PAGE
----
If the "US" fact is moved into the clue: "This US city's largest airport...", they claim Watson gets it right.


    ARTICLE: "Also in the category “Name the Decade,” there was the clue, “The first modern crossword puzzle is published & Oreo cookies are introduced.” Ken responsed, “What are the twenties.” Trebek said no, and then Watson rang in and responded, “What is 1920s.” (Trebek came back with, “No, Ken said that.”)"

    This doesn't speak at all to Watson's NLP power or lack thereof at all, since it had no access to Ken's answer at all. Your categorization of that error alongside the Stephen Wynn and Stephen A. Winn thing is inappropriate; it was not a case of Watson considering "the 1920s" and "the twenties" as distinct.


    ARTICLE: "In short, Watson is not anywhere close to possessing true understanding of its knowledge — neither conscious understanding of the sort humans experience, nor unconscious, rule-based syntactic and semantic understanding sufficient to imitate the conscious variety. "

    Now this is definitely true. That said, no OTHER system is either, so you can't use that point to argue "Watson doesn't advance the state-of-the art."

    In short, I think this analysis puts forth a shaky supposition from the start and then does a poor job at arguing it. I'm not qualified to judge how novel what IBM did was, nor how Jeopardy specific it is. (I suspect it's more Jeopardy-specific than IBM'd care to admit.) But nor am I convinced that this article does a good job.

    One final comment:

    ARTICLE: "In the meantime, of course, there were some singularly human characteristics on display in the Jeopardy! tournament, and evident only in the human participants. Particularly notable was the affability, charm, and grace of Ken Jennings and Brad Rutter. But the best part was the touches of genuine, often self-deprecating humor by the two contestants as they tried their best against the computer."

    I also liked the time that Ken seemed to play off of Watson's wrong answer -- when the clue was asking for a style of art, and Watson said "Picasso", Ken jumped right in and said "cubism".

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  3. There certainly has been an overload of attempts to cast Watson in a Kurzweilian light and it does not at all fit (I would blame Kurzweil more than Watson or the media covering it). I think significance is getting missed because of this. It isn't particularly fair to compare with search engines as they are quite sophisticated themselves and they don't exactly fit in the same sized cabinet as Watson does. It is important to note that Watson is not searching the Internet, but is using resources chosen ahead of time. This makes Watson more applicable to certain real world problems. It is precisely the task of extracting the important keywords from the clue and extracting the important part of the result that distinguishes Watson. I would not call this "a little NLP". Just as with Machine Vision it is the correct selection of data to throw away that distinguishes the successes from the failures. But most importantly the IBM team was able to measure their starting point with their first implementation (which probably was similar to the results you would get by scraping search engine results) and steadily improve the system.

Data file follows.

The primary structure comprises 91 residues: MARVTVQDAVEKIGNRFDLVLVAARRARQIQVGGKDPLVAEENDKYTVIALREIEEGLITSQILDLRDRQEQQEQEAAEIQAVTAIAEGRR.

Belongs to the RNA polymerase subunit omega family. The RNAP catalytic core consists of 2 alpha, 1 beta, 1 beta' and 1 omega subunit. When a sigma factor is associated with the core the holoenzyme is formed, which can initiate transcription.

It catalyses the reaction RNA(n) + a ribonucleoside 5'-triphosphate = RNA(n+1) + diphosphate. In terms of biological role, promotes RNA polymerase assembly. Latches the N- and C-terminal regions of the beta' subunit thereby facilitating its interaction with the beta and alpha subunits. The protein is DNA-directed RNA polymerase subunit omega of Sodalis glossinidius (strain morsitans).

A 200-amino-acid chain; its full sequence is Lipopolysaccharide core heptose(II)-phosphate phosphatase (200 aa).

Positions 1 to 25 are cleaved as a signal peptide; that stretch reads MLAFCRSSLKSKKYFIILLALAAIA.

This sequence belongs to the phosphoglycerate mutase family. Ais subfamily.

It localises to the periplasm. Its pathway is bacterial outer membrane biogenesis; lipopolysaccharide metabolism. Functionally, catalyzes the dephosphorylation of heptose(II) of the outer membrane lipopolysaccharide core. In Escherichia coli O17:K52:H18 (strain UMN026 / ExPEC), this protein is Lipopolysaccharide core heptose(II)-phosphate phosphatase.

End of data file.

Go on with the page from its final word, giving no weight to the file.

This brings me to the point I want to make. What IBM has demonstrated is not they have made this thing called Watson that is going to solve our problems, but that they have a team of Computer Scientists that can work with an information domain and fine tune and refine a system to the point that it operates at expert level. The "unbeatable Jeopardy! champion" that you envision is exactly what IBM is looking to provide, a system that augments a person already knowledgeable in the domain.

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  4. Mr. Yates,

    In response to your comment:

    It isn't particularly fair to compare with search engines as they are quite sophisticated themselves and they don't exactly fit in the same sized cabinet as Watson does. It is important to note that Watson is not searching the Internet, but is using resources chosen ahead of time.

    The comparison to search engines is entirely fair. No one disputes that search engines are sophisticated and are quite an accomplishment in and of themselves; the question is whether Watson is an innovation. Watson is clearly built upon what's effectively a search engine. It's true that it didn't have a connection to the Internet while playing the game, but that's not a significant technological accomplishment, because Watson effectively had a subset of the Internet cached in its memory — a subset, as you note, that was carefully chosen by humans. Nor is the size of the machine a significant accomplishment — the "cabinet" in which Watson fit was actually a large room hidden backstage, a pretty standard-size server room.